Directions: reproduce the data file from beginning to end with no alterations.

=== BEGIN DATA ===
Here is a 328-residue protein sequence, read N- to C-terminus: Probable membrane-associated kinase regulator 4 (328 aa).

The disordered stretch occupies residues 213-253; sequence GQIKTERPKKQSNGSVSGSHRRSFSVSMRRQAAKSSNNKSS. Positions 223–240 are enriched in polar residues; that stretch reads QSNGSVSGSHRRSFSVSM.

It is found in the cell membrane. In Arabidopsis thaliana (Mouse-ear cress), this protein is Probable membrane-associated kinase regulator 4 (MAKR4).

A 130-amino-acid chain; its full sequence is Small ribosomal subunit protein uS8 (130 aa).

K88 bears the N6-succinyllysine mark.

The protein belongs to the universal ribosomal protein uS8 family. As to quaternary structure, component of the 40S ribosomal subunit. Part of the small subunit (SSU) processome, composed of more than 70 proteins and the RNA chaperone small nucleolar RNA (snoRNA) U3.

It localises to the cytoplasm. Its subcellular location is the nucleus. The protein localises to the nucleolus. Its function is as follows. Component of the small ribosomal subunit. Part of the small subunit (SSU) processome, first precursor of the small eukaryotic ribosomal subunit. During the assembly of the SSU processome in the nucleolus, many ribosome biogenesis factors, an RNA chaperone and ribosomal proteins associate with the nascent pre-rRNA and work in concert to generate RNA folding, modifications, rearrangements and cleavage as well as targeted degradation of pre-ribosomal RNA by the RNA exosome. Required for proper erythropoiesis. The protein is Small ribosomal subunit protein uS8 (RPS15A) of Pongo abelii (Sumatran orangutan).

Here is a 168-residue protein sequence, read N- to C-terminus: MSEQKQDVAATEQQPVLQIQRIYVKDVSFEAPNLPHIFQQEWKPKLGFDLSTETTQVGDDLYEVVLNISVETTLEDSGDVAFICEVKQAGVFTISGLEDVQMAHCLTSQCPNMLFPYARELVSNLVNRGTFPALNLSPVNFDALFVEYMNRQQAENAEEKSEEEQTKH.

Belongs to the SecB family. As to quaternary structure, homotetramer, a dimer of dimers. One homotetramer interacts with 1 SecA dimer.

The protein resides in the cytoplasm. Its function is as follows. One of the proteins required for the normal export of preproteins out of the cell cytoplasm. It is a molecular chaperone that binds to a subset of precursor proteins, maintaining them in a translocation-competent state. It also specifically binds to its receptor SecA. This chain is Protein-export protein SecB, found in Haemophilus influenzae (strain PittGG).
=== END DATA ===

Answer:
Here is a 328-residue protein sequence, read N- to C-terminus: Probable membrane-associated kinase regulator 4 (328 aa).

The disordered stretch occupies residues 213-253; sequence GQIKTERPKKQSNGSVSGSHRRSFSVSMRRQAAKSSNNKSS. Positions 223–240 are enriched in polar residues; that stretch reads QSNGSVSGSHRRSFSVSM.

It is found in the cell membrane. In Arabidopsis thaliana (Mouse-ear cress), this protein is Probable membrane-associated kinase regulator 4 (MAKR4).

A 130-amino-acid chain; its full sequence is Small ribosomal subunit protein uS8 (130 aa).

K88 bears the N6-succinyllysine mark.

The protein belongs to the universal ribosomal protein uS8 family. As to quaternary structure, component of the 40S ribosomal subunit. Part of the small subunit (SSU) processome, composed of more than 70 proteins and the RNA chaperone small nucleolar RNA (snoRNA) U3.

It localises to the cytoplasm. Its subcellular location is the nucleus. The protein localises to the nucleolus. Its function is as follows. Component of the small ribosomal subunit. Part of the small subunit (SSU) processome, first precursor of the small eukaryotic ribosomal subunit. During the assembly of the SSU processome in the nucleolus, many ribosome biogenesis factors, an RNA chaperone and ribosomal proteins associate with the nascent pre-rRNA and work in concert to generate RNA folding, modifications, rearrangements and cleavage as well as targeted degradation of pre-ribosomal RNA by the RNA exosome. Required for proper erythropoiesis. The protein is Small ribosomal subunit protein uS8 (RPS15A) of Pongo abelii (Sumatran orangutan).

Here is a 168-residue protein sequence, read N- to C-terminus: MSEQKQDVAATEQQPVLQIQRIYVKDVSFEAPNLPHIFQQEWKPKLGFDLSTETTQVGDDLYEVVLNISVETTLEDSGDVAFICEVKQAGVFTISGLEDVQMAHCLTSQCPNMLFPYARELVSNLVNRGTFPALNLSPVNFDALFVEYMNRQQAENAEEKSEEEQTKH.

Belongs to the SecB family. As to quaternary structure, homotetramer, a dimer of dimers. One homotetramer interacts with 1 SecA dimer.

The protein resides in the cytoplasm. Its function is as follows. One of the proteins required for the normal export of preproteins out of the cell cytoplasm. It is a molecular chaperone that binds to a subset of precursor proteins, maintaining them in a translocation-competent state. It also specifically binds to its receptor SecA. This chain is Protein-export protein SecB, found in Haemophilus influenzae (strain PittGG).